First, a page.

24 May 2013

Isabella Banks: The Manchester Man (1976)

The Manchester Man (1876) is a triple-decker novel by 'Mrs. G. Linnæus Banks' according to the cover, although we probably prefer to call her Isabella Banks in a feminist age. This is a regional novel in that the author was born in Manchester and all of the events take place in Manchester or the surrounding area, and Banks self-consciously makes use of her considerable knowledge of local history throughout the novel. Several characters in the book also existed in the 'real' world: the radicals Henry 'Orator' Hunt (1773–1835) and Samuel Bamford (1788–72); the teacher Mrs Broadbent (a presence apparently strongly recognized by at least one ex-pupil); but above all Joshua Brookes (1754–1821), the eccentric clergyman Banks felt she couldn't exclude from this portrait of the Manchester of the early nineteenth century.

The book begins in 1799 with the saving of an orphan baby in the flooded River Irk by the tanner Simon Clegg, who brings him up as Jabez Clegg. Living in a deprived (but loving) environment, Jabez shows great promise and is granted a place at the Blue Coat School, but finds a lifelong enemy in privileged Laurence Aspinall from the neighbouring school, who calls Jabez a 'charity boy'. But within a little more than three decades Jabez – a person of 'lowly' birth who was expected to conform to the limitations of his caste (as class was then considered to be) – rises from an apprenticeship in Ashton's smallware business, through a respected position in the same firm, to a joint partnership with the large, thriving business of Ashton, Chadwick and Clegg: he is of course The Manchester Man. And he marries the two men's daughters: first Ellen Chadwick until she dies, and then (his lifelong love) Augusta Ashton.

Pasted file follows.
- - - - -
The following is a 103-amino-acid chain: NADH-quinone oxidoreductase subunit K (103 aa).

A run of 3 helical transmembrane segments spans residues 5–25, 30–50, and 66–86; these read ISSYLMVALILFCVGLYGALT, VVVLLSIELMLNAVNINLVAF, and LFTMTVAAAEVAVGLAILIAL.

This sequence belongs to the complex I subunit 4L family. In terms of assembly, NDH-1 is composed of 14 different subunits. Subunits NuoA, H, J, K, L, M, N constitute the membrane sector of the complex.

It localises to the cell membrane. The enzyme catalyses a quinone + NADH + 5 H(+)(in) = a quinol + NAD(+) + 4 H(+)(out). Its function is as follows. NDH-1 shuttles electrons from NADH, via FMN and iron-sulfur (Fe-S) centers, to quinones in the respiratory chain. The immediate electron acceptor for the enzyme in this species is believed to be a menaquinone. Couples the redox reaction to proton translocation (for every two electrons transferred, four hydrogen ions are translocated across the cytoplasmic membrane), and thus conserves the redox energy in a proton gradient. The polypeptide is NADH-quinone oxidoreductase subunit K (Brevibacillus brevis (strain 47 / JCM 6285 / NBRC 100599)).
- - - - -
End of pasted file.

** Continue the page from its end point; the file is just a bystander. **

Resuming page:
What my above summary ignores is the dichotomy between Jabez Clegg and Laurence Aspinall: essentially, Jabez is a self-effacing angel, and Laurence is a juvenile frog-roaster who becomes an alcoholic, adulterous wife batterer. That perhaps sounds a little reductive, but in the first two volumes it is difficult for the reader to identify with the angelic Jabez: for instance, he refuses to identify Laurence as his (very violent) aggressor, and when he marries Ellen it is essentially because she will wilt away without him: only when we see the conflict within him during his first marriage does a more than cardboard version of him begin to emerge. There is, of course, never any question that Laurence will manifest any humanity, apart from by subterfuge.

The shadow of Dickens is very large here, and in some respects this book can be seen as a (weaker) northern version of some of Dickens's novels.

The local history in this book, especially that relating to literature, is interesting. In the 1896 edition of The Manchester Man, in a note in the Appendix about the Sun Inn, Banks states:
'I am not aware of any ancient record of this inn, either as a licensed house or a private abode. It was brought into prominence when Mr. William Earnshaw, a native of Colne, one of my father's old friends, and the father of one of my pupils, migrated from Cheetham to become the landlord, drew round him the literary men of the town, and inscribed the legend on the front, "Poets' Corner." This was in the early forties, when John Critchley Prince was in the ascendant and lived over the way. A glimpse of the inn may be seen through the College Gateway initial, and again, in the larger view of the Old Grammar School, comes a shoulder of antiquarian interest where a narrow strip of window marks the sometime "Poets' Fratorium."
Sadly, as far as I'm aware there is now no evidence of the pub's existence (for instance in the form of a plaque, etc) in this area.

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